Like it or not, Internal Comms is the Cinderella of the modern corporation. We are asked endlessly to tidy up after others, clear up the mess, given thin resources and even less thanks, while other services – PR, marketing, external comms, IT, even HR – get all the attention.
When were you last invited to the ball?
In recent years, the advent of social tools has meant we have heard endless promises of how things could change. And undoubtedly some businesses have produced compelling case studies of transformation led by introducing them.
And, in a lucky few businesses, the transformation has been led by Internal Comms themselves, who have championed and embodied the behavior change, mentored the bosses to understand how to use the tools to get their message out, how to listen in to what their colleagues are saying, how to make people feel good about their work successes.
But all too often, the fine words come to naught, as the need to support the new tools with training, with engagement and adoptions programs, and with business change planning has been ignored in favor of “delivery”.
This is an especially common experience when IT takes the lead in giving the business tools it thinks it ought to want but doesn’t properly understand.
Not surprisingly, many talented, inspirational and energetic IC professionals have found that their efforts to introduce social tools have produced underwhelming results.
What can be done?
One option is to take a look at marketing and think about how they use social.
Of course, they use social media channels to get their messages out there, to reach the key audience segments wherever they are. But they do more than this.
A good marketing or social media team will also be listening, holding conversations, engaging. Not just listening to the direct feedback, but more indirectly they will listen to what the market is doing, how customers are making their purchasing decisions, what they need and what they are saying about the brand.
All of this is vital information to a business which wants to be able to deliver on its brand promise and to stay ahead in the market. And it’s information that social tools, and the analytics behind them, are uniquely capable of providing.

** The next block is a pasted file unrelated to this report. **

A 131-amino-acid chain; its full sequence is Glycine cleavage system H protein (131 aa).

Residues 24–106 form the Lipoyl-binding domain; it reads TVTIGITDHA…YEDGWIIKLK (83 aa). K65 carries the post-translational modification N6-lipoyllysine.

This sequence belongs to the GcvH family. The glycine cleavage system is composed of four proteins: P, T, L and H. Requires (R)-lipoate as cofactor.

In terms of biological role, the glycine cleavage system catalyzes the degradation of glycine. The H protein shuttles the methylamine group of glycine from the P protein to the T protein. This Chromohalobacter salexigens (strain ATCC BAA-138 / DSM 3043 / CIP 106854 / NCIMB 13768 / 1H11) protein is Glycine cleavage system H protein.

But there’s more. The marketing team won’t just broadcast the brand messages, listen in to the market, analyze customer behavior. It will collate and collect all this data, and present it back to the business, so that vital decisions can be taken – new products, new markets, new pricing, whatever’s needed to stay ahead.
A marketing team that failed to take this step of feeding back to the business would soon be out of work.
How does this relate to Internal Comms? Well, an Internal Comms team running an internal social platform doesn’t just put messages out. Through the conversations and engagement it can inspire, and through the analytics it can run, it has access to a huge amount of information about the people who work there, what they are doing, what they know, what they want, what they feel.
They can find out how those same colleagues work together, how they make decisions, how they learn, who they interact with and who they avoid.
In short, IC professionals are in a unique position to know, in detail, how the business and the brand look, from within the business – just as a marketer will know how the business and brand look from the outside.
Yet how many of these IC people take the next step of feeding back what they know to the business? If no-one takes responsibility for acting on the knowledge that the social tools produce, then who can be surprised if the business treats them as an add-on that needs no support when times get rough?
The most agile, future-proof businesses are those that are prepared to be transparent, to break down the walls between internal and external, and to see everyone who works for a brand, and who purchases it, has a vested interest in the success of that brand, and have all sorts of interests – even passions – in common.
If this is so, then IC people must see the “internal” part of their job description not as a pair of blinkers to block off any distraction from outside, but as the central focus of a gaze that can range much more widely.
IBM amongst others has identified that staff who use social tools internally for their work are likely to bring in 50% more revenue than their less socially-active colleagues – irrespective of whether or not they use external social tools to promote the brand.
Probably social behavior leads colleagues to be more efficient or effective, but beyond this, it leads them to be brand advocates, to be natural (if informal) marketers, to see that working for a brand and purchasing a brand are two sides of the same coin, inseparable.
If all your colleagues are or can be informal marketers and brand advocates, then so can you. And that means learning from how the more formal marketers go about their business.